• PEEK-A WHO?: Not just a guessing game- but a phonetic approach to the “oo” sound!

• READY, SET, GO!: Guess the “action” words.

• ILLUSTRATION: Make a little book with fun features like die-cut windows, or a pop-up or pull-the-tab. What would be a cool use of a mirror, window, or other materials in a book?


“BAD DOG” also published in 2000. (I had five books out that year, whew!) I actually wrote this book in 1995, but after rejection, re-working, more rejection and a few years, I wound up taking it to a different publisher who was delighted. (The lesson is: don’t give up!) “BAD DOG” was not completely understood by some who reviewed it, but it is (I think) the best read-aloud I’ve written.

• WORD PLAY: This book is chock full of nutty word play. Not only will you find tons of puns, but there is a lot of alliteration, many metaphors, similes and homonyms. Dissect the language to discover many layers. (and eggs, chickens, poachers, scramblers, etc...)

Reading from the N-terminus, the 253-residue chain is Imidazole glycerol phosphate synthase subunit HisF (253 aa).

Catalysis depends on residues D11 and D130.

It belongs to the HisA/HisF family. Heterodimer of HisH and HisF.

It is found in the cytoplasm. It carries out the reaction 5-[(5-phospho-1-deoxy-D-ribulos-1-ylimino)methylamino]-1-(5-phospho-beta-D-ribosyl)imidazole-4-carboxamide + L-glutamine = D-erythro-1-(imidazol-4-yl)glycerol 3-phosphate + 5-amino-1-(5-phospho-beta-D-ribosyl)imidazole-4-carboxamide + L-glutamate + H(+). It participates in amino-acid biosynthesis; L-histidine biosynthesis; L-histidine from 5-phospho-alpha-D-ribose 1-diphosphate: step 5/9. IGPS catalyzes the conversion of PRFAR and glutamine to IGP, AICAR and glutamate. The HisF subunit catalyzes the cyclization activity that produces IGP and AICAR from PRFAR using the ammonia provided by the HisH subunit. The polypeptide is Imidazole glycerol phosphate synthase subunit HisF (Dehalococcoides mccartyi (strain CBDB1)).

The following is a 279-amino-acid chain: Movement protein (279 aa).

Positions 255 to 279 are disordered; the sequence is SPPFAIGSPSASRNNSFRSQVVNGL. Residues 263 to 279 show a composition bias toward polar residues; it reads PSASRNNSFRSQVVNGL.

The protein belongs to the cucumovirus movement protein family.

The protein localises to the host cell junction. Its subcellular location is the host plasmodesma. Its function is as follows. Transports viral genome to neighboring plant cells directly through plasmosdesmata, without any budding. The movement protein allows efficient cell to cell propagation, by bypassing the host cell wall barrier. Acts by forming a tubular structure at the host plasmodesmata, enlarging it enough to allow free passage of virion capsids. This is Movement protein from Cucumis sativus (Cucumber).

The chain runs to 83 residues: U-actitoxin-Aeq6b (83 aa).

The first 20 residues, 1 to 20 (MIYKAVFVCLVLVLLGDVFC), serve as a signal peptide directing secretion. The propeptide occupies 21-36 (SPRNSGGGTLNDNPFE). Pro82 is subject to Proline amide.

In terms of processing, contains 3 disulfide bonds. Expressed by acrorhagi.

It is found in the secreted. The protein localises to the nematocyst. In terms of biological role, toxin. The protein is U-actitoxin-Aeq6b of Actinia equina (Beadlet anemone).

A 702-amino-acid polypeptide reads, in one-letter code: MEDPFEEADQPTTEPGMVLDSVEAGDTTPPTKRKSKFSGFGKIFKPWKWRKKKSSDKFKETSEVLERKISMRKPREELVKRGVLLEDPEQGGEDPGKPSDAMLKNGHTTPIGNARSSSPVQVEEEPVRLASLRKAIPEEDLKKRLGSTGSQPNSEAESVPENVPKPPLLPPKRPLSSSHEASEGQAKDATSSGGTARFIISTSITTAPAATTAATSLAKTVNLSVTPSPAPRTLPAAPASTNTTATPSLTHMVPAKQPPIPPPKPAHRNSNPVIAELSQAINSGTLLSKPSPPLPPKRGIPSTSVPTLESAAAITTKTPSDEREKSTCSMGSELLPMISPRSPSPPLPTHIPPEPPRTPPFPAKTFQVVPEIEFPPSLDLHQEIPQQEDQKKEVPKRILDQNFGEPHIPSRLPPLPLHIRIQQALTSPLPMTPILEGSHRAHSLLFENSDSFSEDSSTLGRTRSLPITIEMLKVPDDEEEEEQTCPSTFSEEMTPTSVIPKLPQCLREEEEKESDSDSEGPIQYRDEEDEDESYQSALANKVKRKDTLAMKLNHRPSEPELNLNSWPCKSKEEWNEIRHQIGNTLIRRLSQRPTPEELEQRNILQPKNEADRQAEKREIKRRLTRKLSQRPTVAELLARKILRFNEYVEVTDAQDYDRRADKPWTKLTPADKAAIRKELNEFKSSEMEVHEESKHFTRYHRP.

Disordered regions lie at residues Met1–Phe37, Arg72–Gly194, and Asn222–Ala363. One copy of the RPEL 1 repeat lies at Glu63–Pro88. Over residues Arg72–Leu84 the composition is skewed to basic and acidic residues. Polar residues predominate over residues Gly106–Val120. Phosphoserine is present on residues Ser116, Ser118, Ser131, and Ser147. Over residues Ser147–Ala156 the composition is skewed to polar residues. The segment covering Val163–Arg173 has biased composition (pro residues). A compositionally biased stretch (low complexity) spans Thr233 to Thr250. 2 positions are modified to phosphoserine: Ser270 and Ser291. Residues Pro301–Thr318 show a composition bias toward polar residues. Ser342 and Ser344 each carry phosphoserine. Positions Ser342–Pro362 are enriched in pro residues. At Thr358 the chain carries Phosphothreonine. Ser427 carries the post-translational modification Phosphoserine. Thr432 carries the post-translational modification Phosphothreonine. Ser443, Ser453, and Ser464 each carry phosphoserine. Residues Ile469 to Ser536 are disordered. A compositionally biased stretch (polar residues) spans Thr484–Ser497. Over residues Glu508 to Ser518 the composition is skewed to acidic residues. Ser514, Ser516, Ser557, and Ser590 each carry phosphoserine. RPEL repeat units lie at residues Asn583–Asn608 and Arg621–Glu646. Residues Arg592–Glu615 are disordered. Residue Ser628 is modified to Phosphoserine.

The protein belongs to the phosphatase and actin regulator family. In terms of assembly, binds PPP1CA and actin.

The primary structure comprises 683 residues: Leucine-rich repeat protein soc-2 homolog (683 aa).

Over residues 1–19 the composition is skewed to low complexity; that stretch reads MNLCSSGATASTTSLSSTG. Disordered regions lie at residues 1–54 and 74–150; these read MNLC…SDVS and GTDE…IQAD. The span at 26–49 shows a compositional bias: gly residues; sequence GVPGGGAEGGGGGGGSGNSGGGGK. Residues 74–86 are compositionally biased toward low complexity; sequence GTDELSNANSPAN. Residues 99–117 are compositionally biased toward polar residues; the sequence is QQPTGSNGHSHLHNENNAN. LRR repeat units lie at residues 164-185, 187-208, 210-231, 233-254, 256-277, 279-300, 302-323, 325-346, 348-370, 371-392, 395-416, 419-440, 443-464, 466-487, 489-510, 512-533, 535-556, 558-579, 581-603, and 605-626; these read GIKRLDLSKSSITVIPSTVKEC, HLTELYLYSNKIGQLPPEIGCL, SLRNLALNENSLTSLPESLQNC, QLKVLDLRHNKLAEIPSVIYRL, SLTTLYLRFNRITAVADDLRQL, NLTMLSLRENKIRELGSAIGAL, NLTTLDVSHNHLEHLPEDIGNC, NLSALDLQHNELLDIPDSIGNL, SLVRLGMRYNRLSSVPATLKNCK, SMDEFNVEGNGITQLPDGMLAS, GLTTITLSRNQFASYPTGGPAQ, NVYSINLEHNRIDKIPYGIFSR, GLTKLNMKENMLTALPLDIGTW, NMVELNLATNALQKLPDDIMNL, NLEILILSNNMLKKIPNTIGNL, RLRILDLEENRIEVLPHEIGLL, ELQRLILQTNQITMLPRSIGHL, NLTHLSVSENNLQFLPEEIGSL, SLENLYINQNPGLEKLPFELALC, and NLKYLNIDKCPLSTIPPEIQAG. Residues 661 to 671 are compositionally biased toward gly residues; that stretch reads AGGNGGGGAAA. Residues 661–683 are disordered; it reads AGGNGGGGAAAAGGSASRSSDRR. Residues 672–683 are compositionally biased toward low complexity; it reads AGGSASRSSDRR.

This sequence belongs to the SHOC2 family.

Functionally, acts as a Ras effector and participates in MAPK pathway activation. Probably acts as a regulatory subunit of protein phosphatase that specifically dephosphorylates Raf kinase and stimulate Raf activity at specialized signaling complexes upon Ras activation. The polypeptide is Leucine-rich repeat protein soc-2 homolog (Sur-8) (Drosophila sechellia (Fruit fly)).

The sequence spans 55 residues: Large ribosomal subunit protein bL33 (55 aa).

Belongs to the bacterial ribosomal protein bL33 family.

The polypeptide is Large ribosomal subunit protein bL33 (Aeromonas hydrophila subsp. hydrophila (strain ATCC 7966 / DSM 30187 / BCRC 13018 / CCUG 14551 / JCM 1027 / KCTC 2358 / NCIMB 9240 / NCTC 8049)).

• WRITE ON: The “Endpapers” (the pages that glue the book into the cover) have been an endless source of fascination for students I’ve talked to. I created a “Rogue’s Gallery” of other “Bad Dogs.” These dogs do not actually appear in the book, although some look an awful lot like some characters from “THE NIGHT I FOLLOWED THE DOG.” (I’m not telling.) Have the students write a story about one of these other “Bad” dogs. Or create a new one.

• FOCUS ON VOICE: “So they say I’m a bad dog.” So begins Bad Dog’s first person narrative. “BAD DOG” is actually written in free verse. It is a form of poetry that doesn’t rhyme, but has a strong rhythm. Listen to the rhythm. Read it out loud. Notice that it flows easily, and allows you to take a breath at the end of a sentence or paragraph. Songs are written this way. Experiment with writing with a rhythm, or a beat.